Since June 2018, a working group consisting of the mayor, zoning enforcement officer, and representatives from the Planning Board, Zoning Board of Appeals, Historic Preservation & Architectural Review Board, the trustees’ Economic Development & Sustainability Committee, and Bassett Hospital has been meeting to develop a proposal for changes to the zoning law.
A draft was recently presented to the Board of Trustees and forwarded to the Planning Board for its review.
The proposal allows additional types of housing (duplexes, multi-family) in residential zoning districts and in the business district by right or by special-use permit, and it limits lot coverage rather than setting a minimum square footage requirement per housing unit.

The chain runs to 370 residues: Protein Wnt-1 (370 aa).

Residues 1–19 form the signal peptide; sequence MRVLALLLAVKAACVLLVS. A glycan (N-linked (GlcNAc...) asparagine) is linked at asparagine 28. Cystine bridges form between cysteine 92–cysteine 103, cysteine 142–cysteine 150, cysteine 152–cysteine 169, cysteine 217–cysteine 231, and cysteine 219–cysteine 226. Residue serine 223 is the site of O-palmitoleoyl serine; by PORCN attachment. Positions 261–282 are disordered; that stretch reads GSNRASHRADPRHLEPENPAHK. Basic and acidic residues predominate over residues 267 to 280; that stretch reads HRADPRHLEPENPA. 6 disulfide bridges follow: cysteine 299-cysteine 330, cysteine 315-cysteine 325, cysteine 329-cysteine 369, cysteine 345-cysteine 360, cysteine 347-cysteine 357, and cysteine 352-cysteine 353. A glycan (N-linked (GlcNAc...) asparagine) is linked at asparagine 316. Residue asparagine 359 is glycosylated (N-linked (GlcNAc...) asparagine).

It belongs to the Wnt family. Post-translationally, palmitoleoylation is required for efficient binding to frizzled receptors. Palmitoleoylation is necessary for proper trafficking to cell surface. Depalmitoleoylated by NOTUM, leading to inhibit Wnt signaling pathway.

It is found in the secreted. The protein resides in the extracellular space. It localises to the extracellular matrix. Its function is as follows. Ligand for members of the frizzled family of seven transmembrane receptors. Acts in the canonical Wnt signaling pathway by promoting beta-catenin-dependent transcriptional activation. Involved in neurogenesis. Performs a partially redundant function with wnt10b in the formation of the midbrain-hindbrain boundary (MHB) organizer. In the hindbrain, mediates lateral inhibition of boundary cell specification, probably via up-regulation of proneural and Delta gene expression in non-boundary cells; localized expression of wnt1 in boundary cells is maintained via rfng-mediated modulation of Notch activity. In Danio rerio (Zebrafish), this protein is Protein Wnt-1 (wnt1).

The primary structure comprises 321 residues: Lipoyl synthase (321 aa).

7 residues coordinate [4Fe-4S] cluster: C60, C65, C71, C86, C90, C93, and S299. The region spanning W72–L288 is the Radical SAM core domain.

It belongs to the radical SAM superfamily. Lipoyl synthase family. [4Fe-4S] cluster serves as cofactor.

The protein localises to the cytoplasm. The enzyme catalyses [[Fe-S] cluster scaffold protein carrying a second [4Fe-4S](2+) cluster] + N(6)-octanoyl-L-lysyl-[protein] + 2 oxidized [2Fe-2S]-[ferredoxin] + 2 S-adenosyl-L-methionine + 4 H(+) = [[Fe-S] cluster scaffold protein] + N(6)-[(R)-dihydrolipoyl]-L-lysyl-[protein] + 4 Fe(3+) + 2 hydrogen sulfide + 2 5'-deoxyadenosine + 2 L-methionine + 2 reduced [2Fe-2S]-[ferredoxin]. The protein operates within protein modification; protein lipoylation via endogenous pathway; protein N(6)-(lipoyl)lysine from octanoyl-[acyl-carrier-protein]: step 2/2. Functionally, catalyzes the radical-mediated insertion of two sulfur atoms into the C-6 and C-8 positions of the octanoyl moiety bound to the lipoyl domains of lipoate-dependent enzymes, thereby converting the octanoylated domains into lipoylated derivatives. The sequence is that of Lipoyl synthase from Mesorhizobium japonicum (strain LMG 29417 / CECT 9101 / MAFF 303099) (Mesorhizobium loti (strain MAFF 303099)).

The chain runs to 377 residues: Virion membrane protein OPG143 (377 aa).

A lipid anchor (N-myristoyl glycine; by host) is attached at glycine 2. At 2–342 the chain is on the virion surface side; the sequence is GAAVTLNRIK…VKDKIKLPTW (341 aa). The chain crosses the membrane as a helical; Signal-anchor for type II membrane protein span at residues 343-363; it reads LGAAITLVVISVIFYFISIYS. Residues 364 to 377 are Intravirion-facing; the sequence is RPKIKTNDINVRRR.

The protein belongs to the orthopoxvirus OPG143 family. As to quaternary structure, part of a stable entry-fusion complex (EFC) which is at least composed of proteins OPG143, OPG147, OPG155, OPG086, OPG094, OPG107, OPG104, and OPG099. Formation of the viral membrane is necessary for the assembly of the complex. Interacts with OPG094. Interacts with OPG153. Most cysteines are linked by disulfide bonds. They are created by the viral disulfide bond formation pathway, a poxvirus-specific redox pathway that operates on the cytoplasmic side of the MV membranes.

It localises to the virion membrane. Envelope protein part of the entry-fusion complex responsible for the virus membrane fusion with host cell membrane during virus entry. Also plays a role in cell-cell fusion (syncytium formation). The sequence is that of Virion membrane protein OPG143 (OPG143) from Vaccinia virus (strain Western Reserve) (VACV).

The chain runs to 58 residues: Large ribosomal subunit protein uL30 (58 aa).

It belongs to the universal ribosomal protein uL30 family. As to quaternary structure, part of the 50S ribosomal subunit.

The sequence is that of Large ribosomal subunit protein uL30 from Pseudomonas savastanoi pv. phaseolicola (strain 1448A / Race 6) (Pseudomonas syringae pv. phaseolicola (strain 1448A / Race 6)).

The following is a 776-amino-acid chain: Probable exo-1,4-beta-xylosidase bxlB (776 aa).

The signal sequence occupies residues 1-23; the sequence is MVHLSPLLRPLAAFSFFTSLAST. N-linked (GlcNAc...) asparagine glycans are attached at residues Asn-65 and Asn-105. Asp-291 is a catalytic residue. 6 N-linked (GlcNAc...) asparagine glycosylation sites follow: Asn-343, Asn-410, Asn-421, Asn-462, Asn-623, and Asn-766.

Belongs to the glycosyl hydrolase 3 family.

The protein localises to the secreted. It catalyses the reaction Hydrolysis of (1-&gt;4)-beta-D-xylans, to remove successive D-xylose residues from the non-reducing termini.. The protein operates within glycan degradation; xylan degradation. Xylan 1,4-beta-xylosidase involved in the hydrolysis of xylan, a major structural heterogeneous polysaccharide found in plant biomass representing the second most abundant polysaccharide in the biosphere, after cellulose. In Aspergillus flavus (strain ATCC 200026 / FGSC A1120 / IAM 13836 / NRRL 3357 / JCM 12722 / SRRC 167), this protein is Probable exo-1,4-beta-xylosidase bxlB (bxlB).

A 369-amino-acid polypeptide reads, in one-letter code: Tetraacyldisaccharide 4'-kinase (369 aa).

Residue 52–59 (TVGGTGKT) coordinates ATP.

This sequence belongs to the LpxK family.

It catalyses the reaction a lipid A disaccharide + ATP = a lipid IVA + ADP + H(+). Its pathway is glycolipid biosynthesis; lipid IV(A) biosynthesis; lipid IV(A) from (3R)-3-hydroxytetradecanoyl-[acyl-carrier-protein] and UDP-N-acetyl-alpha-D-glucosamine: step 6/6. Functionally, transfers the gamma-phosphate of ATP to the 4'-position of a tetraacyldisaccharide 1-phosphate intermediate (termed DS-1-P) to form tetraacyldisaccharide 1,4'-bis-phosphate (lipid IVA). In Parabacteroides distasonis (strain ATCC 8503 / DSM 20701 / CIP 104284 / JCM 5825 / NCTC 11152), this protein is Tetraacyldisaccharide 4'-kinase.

It also updates zoning terminology, renaming “accessory apartments” “accessory dwelling units” in keeping with national trends. And it recognizes local realities, redefining setback requirements in terms of lot size and the locations of existing buildings.
Changes to zoning are no cure all.
Housing availability is affected by market forces, and our tourist economy is tied to housing shortages and to rental rates, in season and out of season.
Before thinking about changing zoning rules regarding apartments, the village had to tighten up the regulations regarding short-term rentals to ensure that any new apartments actually would be available for year-round tenants.
The reality is that Cooperstown can support and has supported more residents, and that there are people who would love to live in the village. Cooperstown is a great place to raise children and to age in place.